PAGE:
Carmichael v. GlaxoSmithKline Inc., 2020 ONCA 447

The Court of Appeal was asked to interpret s.7(1)(a) of the Limitations Act, 2002, which provides that a two-year limitation period does not run during any time in which the person with the claim is incapable of commencing a proceeding in respect of the claim because of his or her physical, mental or psychological condition. The plaintiff had strangled his child to death while suffering from mental illness and psychotic delusions. He was taking an anti-depressant drug manufactured by the defendant at the time. Almost seven years after the incident, he sued the manufacturer for damages, alleging that the drug had caused or contributed to his psychosis. The defendant brought an unsuccessful motion for summary judgment, arguing that the claim was statute-barred by the Limitations Act, 2002. The motion judge held that the limitation period did not begin to run until the plaintiff received an absolute discharge in the context of the criminal matter, which was less than two years before the civil claim against the manufacturer was issued. On appeal, the Court of Appeal held that the plaintiff was able to appreciate the nature of the potential litigation proceedings, and that the Limitations Act barred his action. The Court of Appeal was compelled by the fact that the plaintiff had instructed numerous criminal and family lawyers in the years before his absolute discharge, and had consulted others regarding the possibiltiy of suing the manufacturer. The appeal was allowed and the underlying action was summarily dismissed.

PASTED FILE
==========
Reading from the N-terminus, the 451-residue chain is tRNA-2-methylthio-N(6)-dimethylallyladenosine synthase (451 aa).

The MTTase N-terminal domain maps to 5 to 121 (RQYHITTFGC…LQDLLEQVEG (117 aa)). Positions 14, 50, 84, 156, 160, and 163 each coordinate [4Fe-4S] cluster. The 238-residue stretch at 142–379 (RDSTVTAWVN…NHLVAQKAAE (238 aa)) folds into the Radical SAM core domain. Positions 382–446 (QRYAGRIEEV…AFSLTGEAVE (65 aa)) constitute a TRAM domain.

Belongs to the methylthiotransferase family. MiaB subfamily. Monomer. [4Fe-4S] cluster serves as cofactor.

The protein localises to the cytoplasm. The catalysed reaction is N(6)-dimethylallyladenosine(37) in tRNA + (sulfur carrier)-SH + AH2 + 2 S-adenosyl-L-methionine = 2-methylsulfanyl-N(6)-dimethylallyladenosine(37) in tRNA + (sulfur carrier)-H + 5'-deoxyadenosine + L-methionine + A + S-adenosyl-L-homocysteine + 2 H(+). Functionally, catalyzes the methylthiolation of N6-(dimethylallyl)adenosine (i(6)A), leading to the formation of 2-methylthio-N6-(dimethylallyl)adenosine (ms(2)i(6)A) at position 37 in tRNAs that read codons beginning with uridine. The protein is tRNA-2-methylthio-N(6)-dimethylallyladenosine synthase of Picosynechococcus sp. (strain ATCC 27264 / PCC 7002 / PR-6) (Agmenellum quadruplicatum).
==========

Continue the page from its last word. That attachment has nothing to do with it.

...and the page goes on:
Presley v. Van Dusen, 2019 ONCA 66